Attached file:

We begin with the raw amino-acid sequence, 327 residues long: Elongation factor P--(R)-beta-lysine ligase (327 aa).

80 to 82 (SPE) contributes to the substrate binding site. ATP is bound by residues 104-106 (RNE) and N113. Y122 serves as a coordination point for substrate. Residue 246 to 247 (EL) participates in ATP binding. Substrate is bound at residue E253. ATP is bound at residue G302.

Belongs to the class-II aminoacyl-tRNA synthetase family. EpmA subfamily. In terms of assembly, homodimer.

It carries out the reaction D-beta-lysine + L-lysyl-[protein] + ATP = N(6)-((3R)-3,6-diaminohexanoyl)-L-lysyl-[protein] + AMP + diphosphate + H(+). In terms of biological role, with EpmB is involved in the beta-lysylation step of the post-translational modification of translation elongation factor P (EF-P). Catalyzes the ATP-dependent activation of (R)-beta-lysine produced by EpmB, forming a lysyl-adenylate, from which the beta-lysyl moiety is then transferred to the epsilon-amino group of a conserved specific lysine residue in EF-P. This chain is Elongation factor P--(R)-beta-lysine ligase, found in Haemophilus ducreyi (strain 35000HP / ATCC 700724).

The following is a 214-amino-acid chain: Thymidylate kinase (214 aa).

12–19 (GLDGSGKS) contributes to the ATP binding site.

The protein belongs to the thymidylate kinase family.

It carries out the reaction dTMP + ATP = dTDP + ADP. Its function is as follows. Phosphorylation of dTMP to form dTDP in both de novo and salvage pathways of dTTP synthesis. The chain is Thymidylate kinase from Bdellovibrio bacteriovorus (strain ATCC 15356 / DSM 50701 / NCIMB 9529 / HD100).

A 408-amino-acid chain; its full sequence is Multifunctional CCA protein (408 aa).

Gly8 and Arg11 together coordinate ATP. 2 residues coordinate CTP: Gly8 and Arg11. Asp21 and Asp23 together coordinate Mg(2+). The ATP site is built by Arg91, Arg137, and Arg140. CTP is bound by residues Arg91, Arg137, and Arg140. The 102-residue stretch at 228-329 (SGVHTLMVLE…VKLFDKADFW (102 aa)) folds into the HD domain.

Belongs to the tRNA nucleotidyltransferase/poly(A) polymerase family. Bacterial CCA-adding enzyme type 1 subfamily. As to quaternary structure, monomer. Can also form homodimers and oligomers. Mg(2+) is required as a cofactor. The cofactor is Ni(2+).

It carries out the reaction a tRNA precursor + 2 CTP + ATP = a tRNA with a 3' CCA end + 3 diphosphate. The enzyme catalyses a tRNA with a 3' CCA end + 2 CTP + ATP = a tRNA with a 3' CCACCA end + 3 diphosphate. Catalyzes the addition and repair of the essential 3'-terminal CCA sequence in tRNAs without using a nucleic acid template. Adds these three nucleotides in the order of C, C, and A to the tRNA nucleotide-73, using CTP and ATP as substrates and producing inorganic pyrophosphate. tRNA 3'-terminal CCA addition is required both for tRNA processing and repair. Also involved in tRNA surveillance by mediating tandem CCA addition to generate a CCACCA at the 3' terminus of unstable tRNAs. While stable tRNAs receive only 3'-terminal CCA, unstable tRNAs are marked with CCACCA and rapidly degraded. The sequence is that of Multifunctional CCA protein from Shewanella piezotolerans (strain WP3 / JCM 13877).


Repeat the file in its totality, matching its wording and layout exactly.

We begin with the raw amino-acid sequence, 327 residues long: Elongation factor P--(R)-beta-lysine ligase (327 aa).

80 to 82 (SPE) contributes to the substrate binding site. ATP is bound by residues 104-106 (RNE) and N113. Y122 serves as a coordination point for substrate. Residue 246 to 247 (EL) participates in ATP binding. Substrate is bound at residue E253. ATP is bound at residue G302.

Belongs to the class-II aminoacyl-tRNA synthetase family. EpmA subfamily. In terms of assembly, homodimer.

It carries out the reaction D-beta-lysine + L-lysyl-[protein] + ATP = N(6)-((3R)-3,6-diaminohexanoyl)-L-lysyl-[protein] + AMP + diphosphate + H(+). In terms of biological role, with EpmB is involved in the beta-lysylation step of the post-translational modification of translation elongation factor P (EF-P). Catalyzes the ATP-dependent activation of (R)-beta-lysine produced by EpmB, forming a lysyl-adenylate, from which the beta-lysyl moiety is then transferred to the epsilon-amino group of a conserved specific lysine residue in EF-P. This chain is Elongation factor P--(R)-beta-lysine ligase, found in Haemophilus ducreyi (strain 35000HP / ATCC 700724).

The following is a 214-amino-acid chain: Thymidylate kinase (214 aa).

12–19 (GLDGSGKS) contributes to the ATP binding site.

The protein belongs to the thymidylate kinase family.

It carries out the reaction dTMP + ATP = dTDP + ADP. Its function is as follows. Phosphorylation of dTMP to form dTDP in both de novo and salvage pathways of dTTP synthesis. The chain is Thymidylate kinase from Bdellovibrio bacteriovorus (strain ATCC 15356 / DSM 50701 / NCIMB 9529 / HD100).

A 408-amino-acid chain; its full sequence is Multifunctional CCA protein (408 aa).

Gly8 and Arg11 together coordinate ATP. 2 residues coordinate CTP: Gly8 and Arg11. Asp21 and Asp23 together coordinate Mg(2+). The ATP site is built by Arg91, Arg137, and Arg140. CTP is bound by residues Arg91, Arg137, and Arg140. The 102-residue stretch at 228-329 (SGVHTLMVLE…VKLFDKADFW (102 aa)) folds into the HD domain.

Belongs to the tRNA nucleotidyltransferase/poly(A) polymerase family. Bacterial CCA-adding enzyme type 1 subfamily. As to quaternary structure, monomer. Can also form homodimers and oligomers. Mg(2+) is required as a cofactor. The cofactor is Ni(2+).

It carries out the reaction a tRNA precursor + 2 CTP + ATP = a tRNA with a 3' CCA end + 3 diphosphate. The enzyme catalyses a tRNA with a 3' CCA end + 2 CTP + ATP = a tRNA with a 3' CCACCA end + 3 diphosphate. Catalyzes the addition and repair of the essential 3'-terminal CCA sequence in tRNAs without using a nucleic acid template. Adds these three nucleotides in the order of C, C, and A to the tRNA nucleotide-73, using CTP and ATP as substrates and producing inorganic pyrophosphate. tRNA 3'-terminal CCA addition is required both for tRNA processing and repair. Also involved in tRNA surveillance by mediating tandem CCA addition to generate a CCACCA at the 3' terminus of unstable tRNAs. While stable tRNAs receive only 3'-terminal CCA, unstable tRNAs are marked with CCACCA and rapidly degraded. The sequence is that of Multifunctional CCA protein from Shewanella piezotolerans (strain WP3 / JCM 13877).